Beautiful Skin and Dermatologic Nutraceuticals (Part 1)

Photo by engin akyurt

Our skin is the largest organ of the human body and is continuously influenced by both internal and external factors. The internal factors are part of the natural aging process within cells (The Nine Hallmarks of Aging), that can be accelerated by external factors— such as ultraviolet (UV) radiation, tobacco and inadequate nutrition— that cause the production of reactive oxygen species (ROS) and inflammation that fragment and degrade collagen and elastic fibers. Over time, both internal and external aging factors lead to increased skin roughness, wrinkling, pigmentation change, loss of elasticity and decreased firmness, giving skin its aged appearance.

In the first part of this blog I am going to talk about carotenoids, fatty acids, NAC, and minerals reviewed in this article of 2018 Nutraceuticals: A Review, in order to understand their mechanism of action and their possible efficacy (clinical benefits) as dermatologic nutraceuticals for skin anti-aging. Nutraceuticals is a broad umbrella term that is used to describe any product derived from food sources with extra health benefits in addition to the basic nutritional value found in foods.

Carotenoids 🍅🌽🍉

Carotenoids are a family of over 600 fat-soluble plant pigments and they are potent reactive oxygen species (ROS) scavengers protecting the skin from oxidative stress.

β-Carotene carotenoid is a precursor of vitamin A and protects cells by:

  1. inhibiting ROS, and
  2. having photo-protective properties, which increase the minimal erythema dose (MED⛱) — defined as the threshold dose that may produce sunburn— therefore protect against sunburn development and photo suppression of the immune system.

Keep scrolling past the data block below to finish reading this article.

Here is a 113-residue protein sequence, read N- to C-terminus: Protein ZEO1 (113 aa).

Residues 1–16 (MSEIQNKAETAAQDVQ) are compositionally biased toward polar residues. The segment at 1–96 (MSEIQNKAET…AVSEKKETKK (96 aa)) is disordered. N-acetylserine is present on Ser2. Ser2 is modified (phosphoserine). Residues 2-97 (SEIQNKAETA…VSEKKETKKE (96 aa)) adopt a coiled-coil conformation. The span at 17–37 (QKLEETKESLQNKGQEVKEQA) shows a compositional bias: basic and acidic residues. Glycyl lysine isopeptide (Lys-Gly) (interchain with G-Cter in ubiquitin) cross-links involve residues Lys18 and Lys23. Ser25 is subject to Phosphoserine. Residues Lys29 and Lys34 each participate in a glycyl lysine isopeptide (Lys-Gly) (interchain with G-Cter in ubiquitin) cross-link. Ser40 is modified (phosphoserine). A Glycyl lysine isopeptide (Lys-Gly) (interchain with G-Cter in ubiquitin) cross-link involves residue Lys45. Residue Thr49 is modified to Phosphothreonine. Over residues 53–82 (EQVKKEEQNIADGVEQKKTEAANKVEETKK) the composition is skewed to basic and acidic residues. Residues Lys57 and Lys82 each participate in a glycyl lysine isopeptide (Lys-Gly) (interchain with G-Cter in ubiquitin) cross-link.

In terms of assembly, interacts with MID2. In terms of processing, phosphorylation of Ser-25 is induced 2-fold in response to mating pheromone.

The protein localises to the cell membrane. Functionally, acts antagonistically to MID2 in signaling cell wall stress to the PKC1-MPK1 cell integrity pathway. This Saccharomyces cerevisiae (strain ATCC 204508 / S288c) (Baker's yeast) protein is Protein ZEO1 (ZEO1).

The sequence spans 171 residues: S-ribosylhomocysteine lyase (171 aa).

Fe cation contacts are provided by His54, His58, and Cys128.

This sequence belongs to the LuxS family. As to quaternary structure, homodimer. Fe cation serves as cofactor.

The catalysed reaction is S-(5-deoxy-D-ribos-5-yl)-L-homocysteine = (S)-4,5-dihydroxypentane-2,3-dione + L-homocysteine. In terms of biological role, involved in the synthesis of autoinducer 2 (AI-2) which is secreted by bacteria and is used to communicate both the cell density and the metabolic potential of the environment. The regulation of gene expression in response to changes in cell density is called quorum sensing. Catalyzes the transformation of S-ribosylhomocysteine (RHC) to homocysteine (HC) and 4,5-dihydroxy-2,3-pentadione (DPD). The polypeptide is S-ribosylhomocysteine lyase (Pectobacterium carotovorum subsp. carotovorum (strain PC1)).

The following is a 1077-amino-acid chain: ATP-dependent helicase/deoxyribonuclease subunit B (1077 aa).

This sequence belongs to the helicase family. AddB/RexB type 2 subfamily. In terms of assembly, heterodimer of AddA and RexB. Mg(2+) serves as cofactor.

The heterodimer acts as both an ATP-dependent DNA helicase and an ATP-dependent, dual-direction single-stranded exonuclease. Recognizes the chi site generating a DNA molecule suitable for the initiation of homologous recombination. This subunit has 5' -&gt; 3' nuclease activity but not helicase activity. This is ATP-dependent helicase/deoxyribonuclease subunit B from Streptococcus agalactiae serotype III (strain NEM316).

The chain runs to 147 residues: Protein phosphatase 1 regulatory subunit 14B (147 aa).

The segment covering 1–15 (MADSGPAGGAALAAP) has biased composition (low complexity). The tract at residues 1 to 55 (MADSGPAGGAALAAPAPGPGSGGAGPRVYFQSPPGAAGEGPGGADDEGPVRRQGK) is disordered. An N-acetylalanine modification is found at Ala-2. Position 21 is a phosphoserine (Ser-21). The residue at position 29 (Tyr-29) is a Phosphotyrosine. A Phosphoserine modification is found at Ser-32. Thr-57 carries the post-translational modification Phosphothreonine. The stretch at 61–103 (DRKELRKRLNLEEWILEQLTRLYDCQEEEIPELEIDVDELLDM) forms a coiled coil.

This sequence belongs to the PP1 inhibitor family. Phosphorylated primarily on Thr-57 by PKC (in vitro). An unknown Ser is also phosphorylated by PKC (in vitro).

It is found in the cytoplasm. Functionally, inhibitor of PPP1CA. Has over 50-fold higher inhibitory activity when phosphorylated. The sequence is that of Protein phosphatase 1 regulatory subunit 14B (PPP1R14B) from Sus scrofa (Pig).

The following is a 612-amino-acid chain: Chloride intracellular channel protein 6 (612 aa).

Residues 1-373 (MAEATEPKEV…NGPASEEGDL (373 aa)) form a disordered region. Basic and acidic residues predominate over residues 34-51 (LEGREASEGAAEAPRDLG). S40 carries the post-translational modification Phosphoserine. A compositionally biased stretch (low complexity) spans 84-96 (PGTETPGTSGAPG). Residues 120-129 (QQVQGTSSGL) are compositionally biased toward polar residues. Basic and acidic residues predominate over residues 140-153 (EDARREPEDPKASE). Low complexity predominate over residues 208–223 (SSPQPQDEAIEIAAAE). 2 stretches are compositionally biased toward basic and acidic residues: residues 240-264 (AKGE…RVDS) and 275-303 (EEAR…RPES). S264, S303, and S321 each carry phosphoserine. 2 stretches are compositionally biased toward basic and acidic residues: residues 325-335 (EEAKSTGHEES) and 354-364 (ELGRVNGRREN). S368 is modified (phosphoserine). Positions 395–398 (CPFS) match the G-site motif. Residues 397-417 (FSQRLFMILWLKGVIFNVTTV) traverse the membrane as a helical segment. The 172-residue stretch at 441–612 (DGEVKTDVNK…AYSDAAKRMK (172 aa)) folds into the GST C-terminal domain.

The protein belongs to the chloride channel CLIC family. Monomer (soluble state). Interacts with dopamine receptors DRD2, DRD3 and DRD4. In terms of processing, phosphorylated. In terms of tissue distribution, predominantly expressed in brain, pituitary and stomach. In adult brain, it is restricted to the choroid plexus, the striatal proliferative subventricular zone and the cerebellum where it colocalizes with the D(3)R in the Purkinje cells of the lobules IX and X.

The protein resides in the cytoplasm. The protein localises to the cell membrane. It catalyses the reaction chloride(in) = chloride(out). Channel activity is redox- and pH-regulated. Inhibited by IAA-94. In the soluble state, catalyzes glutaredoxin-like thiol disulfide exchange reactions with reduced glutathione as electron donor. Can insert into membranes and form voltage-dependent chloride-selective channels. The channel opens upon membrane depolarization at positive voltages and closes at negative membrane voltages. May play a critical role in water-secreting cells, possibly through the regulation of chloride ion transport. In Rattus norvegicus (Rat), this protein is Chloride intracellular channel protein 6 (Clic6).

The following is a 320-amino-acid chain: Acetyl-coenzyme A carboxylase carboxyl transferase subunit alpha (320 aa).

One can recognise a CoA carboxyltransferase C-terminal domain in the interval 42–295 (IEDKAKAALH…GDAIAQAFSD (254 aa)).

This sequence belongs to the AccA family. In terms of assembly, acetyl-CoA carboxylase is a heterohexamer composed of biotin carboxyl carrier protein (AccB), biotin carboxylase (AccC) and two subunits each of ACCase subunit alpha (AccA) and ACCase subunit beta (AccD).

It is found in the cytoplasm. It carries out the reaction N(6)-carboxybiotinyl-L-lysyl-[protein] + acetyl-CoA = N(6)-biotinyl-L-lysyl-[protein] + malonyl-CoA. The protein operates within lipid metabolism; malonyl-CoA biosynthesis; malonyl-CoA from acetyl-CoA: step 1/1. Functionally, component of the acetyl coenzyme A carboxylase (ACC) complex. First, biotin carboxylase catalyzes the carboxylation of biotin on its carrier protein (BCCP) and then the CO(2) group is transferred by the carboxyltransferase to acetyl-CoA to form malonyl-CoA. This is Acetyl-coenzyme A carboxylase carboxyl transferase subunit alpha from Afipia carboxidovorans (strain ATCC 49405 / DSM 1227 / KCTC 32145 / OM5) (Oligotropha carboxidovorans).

In particular, in 2008 Kopckel and Krutmann — by utilizing a meta-analysis study —showed that β-carotene supplementation protected against sunburn. And in 2013 Meinke et al. performed a clinical study in 24 healthy volunteers and the results showed that carotenoids increased the radical scavenging activity of the skin and provided significant protection against stress-induced radical formation. 

Moreover, in mice β-carotene has been shown to prevent wrinkle formation and decrease matrix metalloproteinase (MMP)-9 activity, protecting the extracellular matrix (ECM) from degradation.

Lutein and zeaxanthin, the two primary xanthophyll carotenoids that promote eye and skin health, when given as a daily oral supplement of 10 mg of lutein and 2 mg of zeaxanthin, researchers concluded that within 12 weeks they increased the mean MED and significantly improved skin toneluminance and color. Other studies have shown that lutein and zeaxanthin protect keratinocytes from UV radiation-induced photo-aging, stop ECM degradation and decrease lipid peroxidation in the skin.

Finally, lycopene (that has no vitamin A activity) is considered the best singlet oxygen quencher in the carotenoid family. Studies have shown that consumption of tomato paste 🍅, which is high in lycopene, significantly lowers UV-induced erythema and decreases MMP-1 activity, an enzyme involved in the breakdown of collagen.

Tip: Foods rich in carotenoids include apricots, asparagus, beef liver, beets, broccoli, cantaloupe, carrots, corn, guava, kale, mangoes, mustard and collard greens, nectarines, peaches, pink grapefruit, pumpkin, squash (yellow and winter), sweet potato, tangerines, tomatoes, and watermelon.

Fatty Acids🐟🐠🍣

The essential fatty acids (long-chain polyunsaturated fatty acids) can be divided into two groups: omega-3 and omega-6. 

We know that within the epidermis omega-6 fatty acids have the highest fatty acid concentration and serve as an important structural component, while the omega-3 polyunsaturated fatty acids,  play an important anti-inflammatory role preventing the formation of pro-inflammatory molecules.

In particular, studies have reported a significant reduction in UV-radiation-induced inflammation when taking fatty acid supplements, attributed to the potential decrease in prostaglandin-E2 (potent inflammatory mediator) levels during the inflammatory response. While, another study reported an increase in the MED when participants took eicosapentaenoic acid (omega-3 fatty acid) daily.

Tip: Foods very high in omega-3 are mackerel, salmon, cod liver oil, herring, oysters, sardines, anchovies, caviar, flax seeds, chia seeds, walnuts and soybeans.  

N-Acetylcysteine (NAC)💊